The Nigaṇṭhas, Ājīvakas, and others went to the other extreme, and like the Buddhists, they never admitted any theory like that of the distinction in time between the Four Āṣramas.  It is even doubtful how far that distinction became a really valid and practical reality among the learned priests. They alone, as we have seen, always laid stress on the importance of not ‘going forth,’ either as ascetic or as wandering mendicant (tāpasa or bhikshu unless first the years of studentship, and then the life as a sacrificing householder, had been fulfilled. They spoke occasionally of Three Efforts only. And as we have seen the lawyers differed in the order in which they mention the two classes of religieux. 
[\q 220/] By the time that the later order was settled the word Bhikshu had come to mean so specially a Buddhist mendicant that the learned Brahmans no longer thought it fitting to apply the term to their own mendicants. This at least may be to the explanation of the fact that it is used in Gautama’s law book, and not afterwards.
The history of the word is somewhat doubtful. It is not found as yet, as we have seen above, in any pre-Buddhistic text. Perhaps the Jains or the Buddhists first used it. But it was more probably a term common before their time, though not long before, to all mendicants. The form is sufficiently curious for Pāṇini to take special notice of it in the rule for the formation from desideratives of nouns in u.  In another rule  he mentions two Bhikshu Sūtras—manuals for mendicants, as the Vaikhānasa Sūtra was for the hermits (tāpasas). These are used by the Pārāṣāriṇas and the Karmandinas, two groups or corporations, doubtless, of Brahmanical mendicants. Professor Weber refers to this in his History of Indian Literature, P. 305, and Professor Kielhorn has been kind enough to inform me that nothing more has been since discovered on the matter. These Sūtras are not mentioned elsewhere. And they can never have acquired so much importance as the Vaikhānasa Sūtra, or they would almost certainly have been referred to in the sections in the later law books on mendicants, just as the Vaikhānasa is in the sections on the tāpasas.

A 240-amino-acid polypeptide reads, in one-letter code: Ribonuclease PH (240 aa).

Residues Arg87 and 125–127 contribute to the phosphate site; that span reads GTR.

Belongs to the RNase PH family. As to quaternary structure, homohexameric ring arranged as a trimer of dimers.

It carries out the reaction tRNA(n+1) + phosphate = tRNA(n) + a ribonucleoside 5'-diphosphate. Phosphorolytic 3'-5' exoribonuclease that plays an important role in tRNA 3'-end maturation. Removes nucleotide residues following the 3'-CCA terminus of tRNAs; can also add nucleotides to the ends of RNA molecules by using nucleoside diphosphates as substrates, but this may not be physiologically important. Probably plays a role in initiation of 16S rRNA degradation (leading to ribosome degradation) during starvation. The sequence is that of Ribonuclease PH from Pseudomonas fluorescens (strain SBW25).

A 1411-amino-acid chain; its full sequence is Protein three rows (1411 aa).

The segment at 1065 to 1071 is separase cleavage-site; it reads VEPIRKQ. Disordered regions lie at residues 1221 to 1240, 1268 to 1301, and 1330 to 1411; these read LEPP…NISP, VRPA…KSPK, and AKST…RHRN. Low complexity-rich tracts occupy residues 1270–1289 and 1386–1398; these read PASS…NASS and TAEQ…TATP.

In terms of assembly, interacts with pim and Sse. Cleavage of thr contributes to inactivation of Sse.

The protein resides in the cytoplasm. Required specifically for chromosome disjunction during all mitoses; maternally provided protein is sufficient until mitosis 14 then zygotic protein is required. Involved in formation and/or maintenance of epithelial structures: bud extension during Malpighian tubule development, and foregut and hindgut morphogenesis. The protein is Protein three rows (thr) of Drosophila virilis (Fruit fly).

It is also very curious to find Brāhmaṇa Bhikshus with special class names as if they belonged to an Order like those of the Buddhists and the Jains. No such Brahmanical Orders of recluses (pabbajitā) are mentioned in the Piṭakas. When Brāhmaṇa Bhikshus are referred to, it is either as isolated recluses, or by a generic name not implying any separate Order. Thus in an important passage of the Aṅguttara we have the following list of religieux, contemporaries of the Buddha:
No. I. The men of the livelihood, among whom Makkhali Gosāla was a recognised leader, were especially addicted to [\q 221/] tapas of all kinds, and went always quite naked. The name probably means: ‘Those who claimed to be especially strict in their rules as to means of livelihood.’ The Buddhists also laid special stress on this. The fifth of the eight divisions of the Eightfold Path is sammā ājīvo. 
No. 2. The Unfettered are the sect we now call Jains, then under the leadership of the Nātaputta. They were also addicted, but to a somewhat less degree, to tapas; and Buddhaghosa here adds that they wore a loin cloth.